A voice from CAPCOM blurted out over the radio. T-minus three minutes and counting.

Verify body flap to launch position, said Colonel Nelson.

Verified, said Johnny. Uh, sir. We have a door ajar light.

Scowling, Colonel Freeman turned toward Johnny. Just do your job and knock off the comedy act. Okay?

This is his first flight, Brad. He's nervous. Cut him a little slack, said Colonel Nelson.

The voice of CAPCOM blared out over the radio. T-minus two minutes and counting.

Closing vent and topping valves, said Colonel Freeman.

T minus one minute thirty seconds, said CAPCOM.

Switching off bipod heaters, said Johnny. Hey, what are bipod heaters anyway?

Colonel Nelson reached out and flipped a switch. Closing LOX outboard fill and drain valves. Deactivating joint heaters.

T-minus thirty seconds and counting, said CAPCOM.

Starting APU's, left and right, said Colonel Freeman.

Activating pilot and copilot airbags. Setting trip odometer to zero, said Johnny.

T-minus ten seconds, said CAPCOM.

Rotate ignition key to the start position, said Johnny.

CAPCOM came on over the radio and proceeded to count down. Nine... eight... seven... Main engine start. Four... three... two... one... Ignition.

Place the transmission in drive and release foot from the brake. Please place your trays in the upright position, said Johnny nervously.

Outside the Orion, there was an explosion of rockets. The ground vibrated beneath them with the force of millions of tons of thrust. Exhaust from the engines filled the air with smoke and dust. The giant spacecraft slowly began to rise.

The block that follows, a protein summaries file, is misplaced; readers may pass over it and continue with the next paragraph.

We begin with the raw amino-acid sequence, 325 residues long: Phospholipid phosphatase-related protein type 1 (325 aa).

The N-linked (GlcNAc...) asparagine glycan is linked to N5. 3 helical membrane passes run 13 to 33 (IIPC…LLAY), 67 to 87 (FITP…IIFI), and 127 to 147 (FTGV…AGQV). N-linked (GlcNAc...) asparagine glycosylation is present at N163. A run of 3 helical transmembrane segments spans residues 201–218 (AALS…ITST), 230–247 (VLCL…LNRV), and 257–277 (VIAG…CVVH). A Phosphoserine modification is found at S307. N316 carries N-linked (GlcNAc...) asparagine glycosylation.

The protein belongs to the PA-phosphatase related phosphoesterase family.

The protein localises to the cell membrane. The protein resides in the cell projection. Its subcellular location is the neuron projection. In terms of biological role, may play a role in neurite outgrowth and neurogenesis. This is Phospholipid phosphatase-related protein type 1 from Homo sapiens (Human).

Back inside the Orion, the voice of CAPCOM came on over the radio. We have liftoff. You are clear the tower.

Johnny started singing. Come on baby, and let the good times roll. Come on baby, and let me thrill your soul. Come on baby, and let the good times roll. Roll all night long.

The voice of CAPCOM interrupted Johnny’s singing. Altitude and velocity online.

The rocket shuddered as it quickly gained speed and soared toward space.

CAPCOM announced, Roll complete. Trim good. Main engine cutoff in T-minus ten seconds. Stand by.

There was a slight bump as the main engine fell back to earth.

The minutes flew by as they continued to gain altitude.

Coming up on eleven minutes, fifty-four seconds, said CAPCOM. Booster cutoff in five... four... three... two... one.

There was another bump.

Colonel Nelson tapped Johnny on the shoulder. Well, that’s it, buddy. You made it to outer space.

Johnny uncrossed his fingers and took a deep sighing breath. Wow, that was some ride. Nothing like the simulator. Are they all that hairy?

Hell, kid. That was a walk in the park. On our last mission, we lost a booster and a main-frame computer, said Colonel Freeman.

Colonel Nelson patted him on the shoulder and smiled. You can relax. The exciting part's over. There won’t be much action for the rest of the trip until we reach Mars.

Great. Wake me up when we get there, said Johnny.

In case you forgot, you're navigating this baby. If anyone sleeps, it should be Colonel Freeman and me.

An incoming radio transmission from CAPCOM interrupted their conversation.

You are Go for Mars, MEM ONE. Over.

Roger that, Houston. Over and out, said Colonel Nelson.




Stars twinkled like diamonds against the velvet blackness of deep space, and in the distance, a tiny speck floated silently. It was the MEM ONE. Inside the spacecraft, Johnny gazed out the porthole at a bright pinpoint of light near the moon.

Colonel Nelson. Have you got a minute? There's something I want you to look at,